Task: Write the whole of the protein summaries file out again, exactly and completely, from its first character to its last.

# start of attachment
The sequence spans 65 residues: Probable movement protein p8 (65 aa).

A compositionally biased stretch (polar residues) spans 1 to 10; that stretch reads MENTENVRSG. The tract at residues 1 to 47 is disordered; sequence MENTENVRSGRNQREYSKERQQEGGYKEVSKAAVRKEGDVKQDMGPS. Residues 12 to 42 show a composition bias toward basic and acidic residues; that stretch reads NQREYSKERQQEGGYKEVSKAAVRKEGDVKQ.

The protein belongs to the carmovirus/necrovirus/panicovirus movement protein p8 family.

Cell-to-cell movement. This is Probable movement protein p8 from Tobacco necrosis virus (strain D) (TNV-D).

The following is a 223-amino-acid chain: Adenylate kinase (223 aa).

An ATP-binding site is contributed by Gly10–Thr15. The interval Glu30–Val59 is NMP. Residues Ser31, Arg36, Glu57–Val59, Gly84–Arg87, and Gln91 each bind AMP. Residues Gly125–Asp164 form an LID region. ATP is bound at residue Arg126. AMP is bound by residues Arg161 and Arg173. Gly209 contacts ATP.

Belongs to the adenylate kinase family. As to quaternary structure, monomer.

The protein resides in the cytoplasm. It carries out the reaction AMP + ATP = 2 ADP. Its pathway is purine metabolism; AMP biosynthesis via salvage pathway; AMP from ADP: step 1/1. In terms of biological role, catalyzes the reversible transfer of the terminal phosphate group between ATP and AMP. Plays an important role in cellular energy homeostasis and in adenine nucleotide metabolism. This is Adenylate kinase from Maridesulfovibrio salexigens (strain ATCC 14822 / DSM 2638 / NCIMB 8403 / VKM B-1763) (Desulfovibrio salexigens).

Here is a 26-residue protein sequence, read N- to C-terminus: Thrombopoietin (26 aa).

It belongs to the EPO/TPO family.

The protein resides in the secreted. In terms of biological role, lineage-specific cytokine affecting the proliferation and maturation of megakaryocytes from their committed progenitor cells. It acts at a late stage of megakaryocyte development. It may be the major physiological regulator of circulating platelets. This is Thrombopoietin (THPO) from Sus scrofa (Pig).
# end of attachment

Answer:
The sequence spans 65 residues: Probable movement protein p8 (65 aa).

A compositionally biased stretch (polar residues) spans 1 to 10; that stretch reads MENTENVRSG. The tract at residues 1 to 47 is disordered; sequence MENTENVRSGRNQREYSKERQQEGGYKEVSKAAVRKEGDVKQDMGPS. Residues 12 to 42 show a composition bias toward basic and acidic residues; that stretch reads NQREYSKERQQEGGYKEVSKAAVRKEGDVKQ.

The protein belongs to the carmovirus/necrovirus/panicovirus movement protein p8 family.

Cell-to-cell movement. This is Probable movement protein p8 from Tobacco necrosis virus (strain D) (TNV-D).

The following is a 223-amino-acid chain: Adenylate kinase (223 aa).

An ATP-binding site is contributed by Gly10–Thr15. The interval Glu30–Val59 is NMP. Residues Ser31, Arg36, Glu57–Val59, Gly84–Arg87, and Gln91 each bind AMP. Residues Gly125–Asp164 form an LID region. ATP is bound at residue Arg126. AMP is bound by residues Arg161 and Arg173. Gly209 contacts ATP.

Belongs to the adenylate kinase family. As to quaternary structure, monomer.

The protein resides in the cytoplasm. It carries out the reaction AMP + ATP = 2 ADP. Its pathway is purine metabolism; AMP biosynthesis via salvage pathway; AMP from ADP: step 1/1. In terms of biological role, catalyzes the reversible transfer of the terminal phosphate group between ATP and AMP. Plays an important role in cellular energy homeostasis and in adenine nucleotide metabolism. This is Adenylate kinase from Maridesulfovibrio salexigens (strain ATCC 14822 / DSM 2638 / NCIMB 8403 / VKM B-1763) (Desulfovibrio salexigens).

Here is a 26-residue protein sequence, read N- to C-terminus: Thrombopoietin (26 aa).

It belongs to the EPO/TPO family.

The protein resides in the secreted. In terms of biological role, lineage-specific cytokine affecting the proliferation and maturation of megakaryocytes from their committed progenitor cells. It acts at a late stage of megakaryocyte development. It may be the major physiological regulator of circulating platelets. This is Thrombopoietin (THPO) from Sus scrofa (Pig).